Do you have those days when you’re at home and there’s nothing on TV, nothing worth your time on the internet or social media, or you’re not even in the mood to play video games?
There’s always the option to read a book. You can escape to another world and educate yourself about the past, present, and future.
Reading can also benefit your mental health and exercise your brain.
So, whenever you’re in Harlem, here are some bookstores and libraries you can check out.
This bookstore is heavily focused on defying politics, so if you’re not happy with our government, not a big fan of our previous president, and thinking about starting a revolution.
This place will add fuel to your fire.
Tip: If you don’t have time to visit you can always shop.
Revolution Books, 437 Malcolm X Blvd/ Lenox Ave at 132nd Street, Harlem, NY, 212. 691.3345, https://www.revolutionbooksnyc.org/, Instagram, Twitter, Facebook
Sister’s Uptown Bookstore
Owned by a dynamic duo Janifer P. Wilson and Kori N. Wilson.
These two are dedicated in providing resources to the community by nurturing and exchanging information and ideas from books by African American authors. Their motto is “Knowledge is key.”
They are open 1 pm-5 pm EST on Wednesday, Friday, and Saturday.
Tip: The store is unfortunately closed to the public due to COVID-19.
The Harlem Branch has been around since 1826, back when Harlem was an isolated village. This library is one of the first to be incorporated into The New York Public Library branch system.
The three-story building has reading rooms for adults and young adults. A children’s room is located on the second floor along with a separate story-hour area for the children’s program.
Tip: Check out the 74-seat auditorium on the third floor where they offer free films and other programs.
Grandma’s Place is not only a bookstore but a toy store as well.
Been around since 1999, this place is known for it’s educational books, toys, dolls, curriculum guides, and games; giving children something not only fun, but a piece of Harlem to learn from.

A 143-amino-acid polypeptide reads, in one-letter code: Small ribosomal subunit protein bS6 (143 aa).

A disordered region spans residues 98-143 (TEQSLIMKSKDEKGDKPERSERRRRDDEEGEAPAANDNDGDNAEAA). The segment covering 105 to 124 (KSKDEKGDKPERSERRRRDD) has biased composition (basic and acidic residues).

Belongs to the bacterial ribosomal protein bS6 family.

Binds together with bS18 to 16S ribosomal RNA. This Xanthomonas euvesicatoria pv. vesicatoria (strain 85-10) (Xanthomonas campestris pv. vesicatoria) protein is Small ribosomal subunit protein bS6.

The owner of the store is Dawn Crosby Harris-Martine AKA Grandma Dawn. (Yes, she does have grandchildren, but in my opinion, she’s a grandma to the entire community.)
Tip: Don’t forget, Grandma Dawn has a YouTube channel that provides tips on reading and children, and a great bookstore/toy store.
This independent company was founded as Labyrinth Books in 1997 by current owner Chris Doeblin and has been thriving since as Book Culture.
Though this company has multiple locations in New York, the original opened on 536 W. 112th Street in Harlem and is still there today.
It has a variety of books and genres. The store even has its own “Children’s Reading Room” with toys, games, puzzles, and art supplies.
According to the website, it’s a fun place to meet people who have similar interests in books.
Tip: The location in Harlem is its original location.
Schomburg Center for Research in Black Culture
Named after the Afro-Puerto Rican scholar Arturo Alfonso Schomburg.
This research library is a historical landmark and is one of the world’s leading cultural institutions devoted to the research, preservation, and exhibition of materials focused on African Americans, African Diaspora, and African experiences.
Tip: Besides the research services, the center hosts a great selection of readings, discussions, art exhibitions, and theatrical events.
Schomburg Center for Research in Black Culture, 515 Malcolm X BLVD (135th Street and Malcolm X Blvd), Harlem, NY, 212.491.2265, https://www.nypl.org/locations/schomburg
There you have it.
If you’re in Harlem and have the urge to get away from your TV, not look at your phone and read a book, I recommend paying a visit to one of these bookstores or libraries.
The more you read, it will eventually become a productive habit and your mind will benefit from it. So, which place has caught your attention?